In 1974 Carlisle United actually led the entire league with three wins out of three. They did not win many more, and went straight back down. But the journalist Charlie Burgess (formerly of these pages) still remembers how it lifted his home town. “We all felt we were part of something bigger. And we felt better about ourselves.” He also remembers a drunk lying in some roadworks, just after promotion, mouthing repeatedly “Car-lisle, Car-lisle”.

Nine years earlier my own home town, Northampton, had their single season in the sun and if you’re very unlucky I’ll talk you through every game. Now another team with the humble appellation Town (the first since Ipswich 15 years ago) has got in and is part of something very big indeed.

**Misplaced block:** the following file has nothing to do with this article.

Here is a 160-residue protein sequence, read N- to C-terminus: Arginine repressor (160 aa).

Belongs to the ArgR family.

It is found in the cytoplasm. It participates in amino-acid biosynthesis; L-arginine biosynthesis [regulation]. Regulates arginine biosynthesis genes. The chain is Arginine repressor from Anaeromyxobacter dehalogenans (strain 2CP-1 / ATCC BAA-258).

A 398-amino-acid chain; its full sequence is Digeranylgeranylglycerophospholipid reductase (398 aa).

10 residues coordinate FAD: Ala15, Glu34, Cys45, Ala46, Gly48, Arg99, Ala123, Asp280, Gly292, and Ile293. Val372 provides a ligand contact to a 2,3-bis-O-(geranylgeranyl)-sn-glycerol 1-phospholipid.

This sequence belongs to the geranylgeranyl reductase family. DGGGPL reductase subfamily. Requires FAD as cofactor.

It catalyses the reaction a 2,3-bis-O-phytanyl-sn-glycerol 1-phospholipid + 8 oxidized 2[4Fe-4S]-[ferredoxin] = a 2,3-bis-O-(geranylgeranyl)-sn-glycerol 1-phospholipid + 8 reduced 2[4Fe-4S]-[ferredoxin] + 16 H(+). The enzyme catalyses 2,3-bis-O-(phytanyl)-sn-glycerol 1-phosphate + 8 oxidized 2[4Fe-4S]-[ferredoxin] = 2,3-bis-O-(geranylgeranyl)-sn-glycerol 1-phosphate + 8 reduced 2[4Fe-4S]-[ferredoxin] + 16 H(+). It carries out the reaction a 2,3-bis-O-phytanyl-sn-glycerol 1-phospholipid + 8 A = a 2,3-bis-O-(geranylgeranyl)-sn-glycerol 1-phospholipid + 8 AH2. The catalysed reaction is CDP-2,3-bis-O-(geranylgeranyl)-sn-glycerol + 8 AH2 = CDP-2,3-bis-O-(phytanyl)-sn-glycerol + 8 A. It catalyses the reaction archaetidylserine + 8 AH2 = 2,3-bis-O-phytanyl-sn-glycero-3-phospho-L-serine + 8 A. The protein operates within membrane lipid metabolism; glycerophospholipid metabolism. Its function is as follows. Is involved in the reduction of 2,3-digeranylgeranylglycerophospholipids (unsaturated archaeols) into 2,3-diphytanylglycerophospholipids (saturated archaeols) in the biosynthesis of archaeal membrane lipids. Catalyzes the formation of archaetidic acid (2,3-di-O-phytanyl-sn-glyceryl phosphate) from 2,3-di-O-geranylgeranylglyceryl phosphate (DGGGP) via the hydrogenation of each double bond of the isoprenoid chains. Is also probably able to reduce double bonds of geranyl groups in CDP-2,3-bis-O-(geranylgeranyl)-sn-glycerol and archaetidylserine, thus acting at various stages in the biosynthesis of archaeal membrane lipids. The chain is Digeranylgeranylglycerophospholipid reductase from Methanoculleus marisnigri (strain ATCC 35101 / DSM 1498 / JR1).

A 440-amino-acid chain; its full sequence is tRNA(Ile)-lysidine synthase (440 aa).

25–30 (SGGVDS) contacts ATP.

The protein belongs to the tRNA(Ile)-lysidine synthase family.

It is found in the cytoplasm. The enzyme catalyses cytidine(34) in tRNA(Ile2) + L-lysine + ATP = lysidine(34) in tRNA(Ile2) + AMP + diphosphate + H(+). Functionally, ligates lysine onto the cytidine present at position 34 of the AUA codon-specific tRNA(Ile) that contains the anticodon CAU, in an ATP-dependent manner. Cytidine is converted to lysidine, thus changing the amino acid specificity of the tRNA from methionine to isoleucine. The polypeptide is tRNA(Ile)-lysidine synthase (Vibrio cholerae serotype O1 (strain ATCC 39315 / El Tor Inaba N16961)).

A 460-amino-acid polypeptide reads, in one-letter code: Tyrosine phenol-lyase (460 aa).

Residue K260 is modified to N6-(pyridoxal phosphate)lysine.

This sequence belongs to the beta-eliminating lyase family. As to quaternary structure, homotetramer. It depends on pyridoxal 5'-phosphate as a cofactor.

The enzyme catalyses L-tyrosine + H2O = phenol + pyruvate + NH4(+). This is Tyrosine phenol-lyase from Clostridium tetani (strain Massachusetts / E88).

And these days, the theory goes, the stakes for a put-upon, medium-sized place like Huddersfield are altogether higher. The template for this is said to be Swansea City, whose promotion in 2011 was, according to research by Cardiff Business School, worth £58m to the local economy in the first season alone.

Swansea University also reported a surge in applications, especially from overseas students: a delighted official reported that at a recruitment fair in Thailand one applicant’s first question was how far the university was from the stadium, and that another, from Colorado, chose to come because he saw the name Swansea while constantly playing Fifa on his computer.

Anecdotal evidence suggests everyone in Swansea has perked up these past six years: sales figures and property prices have risen; people have smiled their way through the streets; old married couples have resumed honeymoon sex; teenage children have volunteered for household jobs; the sun has shone all day and rain has fallen only at night. And so on. Some of this may even be true.